In 2018-19, the MHRA expanded its Research Scholarship programme, making four awards in total. Applications are now open for academic year 2020-21. Full details can be found on our Funding page.

The Research Scholarships support early career researchers who, having completed a Ph.D., are developing their thesis into what will become their first book. The four scholars who received awards in 2019-20 are:

Dr Sara Delmedico (Italian, University of Cambridge) for Opposing Patriarchy: Women and the Law in Action in Pre-Unification Italy (1815-1865). In the context of a changing political landscape, where shifts in state boundaries and socio-economic structures deeply affected the Italian peninsula and its people, Dr Delmedico’s monograph will analyse women and the law in action in the years from the Restoration up to the enactment of the Pisanelli code (1815-1865), with particular reference to the Kingdom of Sardinia and the Kingdom of Lombardy-Venetia.

Dr Caterina Paoli (Italian, University of Warwick) for Greek tragedy in twentieth-century Italian literature: the poetic translations of Camillo Sbarbaro and Giovanna Bemporad. Dr Paoli’s monograph will deal with poetic translations of Greek tragedy in twentieth-century Italian literature. It will aim to intertwine the discourse on poetics with the practice of translation and, in particular, to explore specimens of translations from the Greek tragedies of two twentieth-century Italian authors: Camillo Sbarbaro (1888-1967) and Giovanna Bemporad (1923-2013).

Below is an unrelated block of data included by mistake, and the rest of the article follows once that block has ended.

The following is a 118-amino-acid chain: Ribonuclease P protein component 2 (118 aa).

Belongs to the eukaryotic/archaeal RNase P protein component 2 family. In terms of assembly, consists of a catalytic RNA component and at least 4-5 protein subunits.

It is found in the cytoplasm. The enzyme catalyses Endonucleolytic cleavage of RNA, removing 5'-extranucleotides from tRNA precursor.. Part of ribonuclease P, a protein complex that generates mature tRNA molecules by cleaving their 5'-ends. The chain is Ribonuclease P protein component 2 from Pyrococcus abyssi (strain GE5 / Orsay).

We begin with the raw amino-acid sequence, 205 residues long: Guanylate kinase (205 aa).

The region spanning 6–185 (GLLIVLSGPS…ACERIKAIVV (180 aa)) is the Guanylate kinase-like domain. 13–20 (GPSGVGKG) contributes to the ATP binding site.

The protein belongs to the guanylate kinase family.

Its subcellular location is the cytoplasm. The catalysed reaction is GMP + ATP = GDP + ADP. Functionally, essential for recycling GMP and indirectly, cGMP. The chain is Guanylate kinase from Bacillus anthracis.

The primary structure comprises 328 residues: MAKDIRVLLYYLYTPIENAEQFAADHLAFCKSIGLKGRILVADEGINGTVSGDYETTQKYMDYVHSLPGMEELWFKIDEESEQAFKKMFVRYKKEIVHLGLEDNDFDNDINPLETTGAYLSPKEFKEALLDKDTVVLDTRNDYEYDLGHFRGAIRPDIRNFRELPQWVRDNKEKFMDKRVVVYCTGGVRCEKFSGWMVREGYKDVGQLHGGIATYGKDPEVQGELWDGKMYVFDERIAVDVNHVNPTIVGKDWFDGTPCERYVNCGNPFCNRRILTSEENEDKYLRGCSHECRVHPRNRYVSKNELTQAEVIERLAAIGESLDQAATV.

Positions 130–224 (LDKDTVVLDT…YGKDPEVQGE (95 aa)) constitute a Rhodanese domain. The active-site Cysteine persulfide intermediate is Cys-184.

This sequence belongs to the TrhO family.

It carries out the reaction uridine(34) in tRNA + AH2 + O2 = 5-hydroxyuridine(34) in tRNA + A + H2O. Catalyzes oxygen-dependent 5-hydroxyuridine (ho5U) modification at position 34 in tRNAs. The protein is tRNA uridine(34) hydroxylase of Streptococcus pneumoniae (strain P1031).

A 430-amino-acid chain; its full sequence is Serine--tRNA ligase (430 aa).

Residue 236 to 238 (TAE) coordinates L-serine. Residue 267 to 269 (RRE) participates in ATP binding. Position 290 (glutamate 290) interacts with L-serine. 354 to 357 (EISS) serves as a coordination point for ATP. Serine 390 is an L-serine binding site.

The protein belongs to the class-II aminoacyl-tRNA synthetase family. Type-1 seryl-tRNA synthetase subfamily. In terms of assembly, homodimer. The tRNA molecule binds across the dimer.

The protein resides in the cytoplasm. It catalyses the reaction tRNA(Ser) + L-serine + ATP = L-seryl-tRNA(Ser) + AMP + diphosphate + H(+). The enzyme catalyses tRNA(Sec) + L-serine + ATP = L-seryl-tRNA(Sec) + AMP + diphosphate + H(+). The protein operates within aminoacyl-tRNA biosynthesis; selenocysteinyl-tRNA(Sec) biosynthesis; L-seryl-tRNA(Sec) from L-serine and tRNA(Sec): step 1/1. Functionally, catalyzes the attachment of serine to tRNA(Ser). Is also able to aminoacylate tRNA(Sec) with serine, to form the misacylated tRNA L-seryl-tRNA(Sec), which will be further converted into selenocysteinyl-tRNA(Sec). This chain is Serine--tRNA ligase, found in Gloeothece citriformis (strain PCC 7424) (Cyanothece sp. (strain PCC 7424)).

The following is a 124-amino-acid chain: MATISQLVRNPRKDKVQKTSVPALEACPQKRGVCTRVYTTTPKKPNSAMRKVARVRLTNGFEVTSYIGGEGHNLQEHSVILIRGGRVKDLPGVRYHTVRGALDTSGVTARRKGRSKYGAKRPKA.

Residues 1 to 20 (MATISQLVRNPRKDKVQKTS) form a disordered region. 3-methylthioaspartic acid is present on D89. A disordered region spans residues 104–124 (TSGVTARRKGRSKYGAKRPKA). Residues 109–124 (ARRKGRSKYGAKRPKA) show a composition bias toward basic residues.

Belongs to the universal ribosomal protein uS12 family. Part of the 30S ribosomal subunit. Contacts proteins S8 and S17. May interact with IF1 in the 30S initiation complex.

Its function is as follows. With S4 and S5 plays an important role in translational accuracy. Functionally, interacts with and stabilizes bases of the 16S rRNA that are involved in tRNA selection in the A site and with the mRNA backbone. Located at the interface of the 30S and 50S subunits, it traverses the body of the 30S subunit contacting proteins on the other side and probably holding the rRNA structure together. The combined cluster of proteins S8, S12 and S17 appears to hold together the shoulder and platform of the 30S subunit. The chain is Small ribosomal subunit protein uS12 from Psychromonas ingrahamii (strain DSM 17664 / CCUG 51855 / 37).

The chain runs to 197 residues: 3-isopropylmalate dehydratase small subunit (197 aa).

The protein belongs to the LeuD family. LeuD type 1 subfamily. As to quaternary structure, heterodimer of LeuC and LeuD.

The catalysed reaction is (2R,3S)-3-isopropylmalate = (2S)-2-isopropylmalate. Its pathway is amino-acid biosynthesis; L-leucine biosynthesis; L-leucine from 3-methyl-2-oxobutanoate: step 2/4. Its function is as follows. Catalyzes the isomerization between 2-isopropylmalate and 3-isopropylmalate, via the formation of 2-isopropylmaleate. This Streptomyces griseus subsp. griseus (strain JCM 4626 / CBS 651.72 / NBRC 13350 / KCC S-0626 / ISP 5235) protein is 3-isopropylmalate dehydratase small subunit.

Dr Lucy Rayfield (French/Italian, University of Warwick) for The Poetics and Politics of French and Italian Renaissance Comedy. Dr Rayfield’s monograph (forthcoming from Legenda) will document the complex development of comic theatre from classical comedy regarded as a scholarly exercise, to drama reinvented in print and performance, to comedy eventually being employed as a propagandist weapon against Italian sources.

Dr Abigail Rowson (Italian, University of Leeds) for Theologians as Persons in Dante’s Commedia. Dante chooses to represent theology through a series of personal encounters with individuals and individual theologians. Dr Rowson’s monograph will ask how Dante transforms or incorporates perceptions of real theologians in the Commedia.

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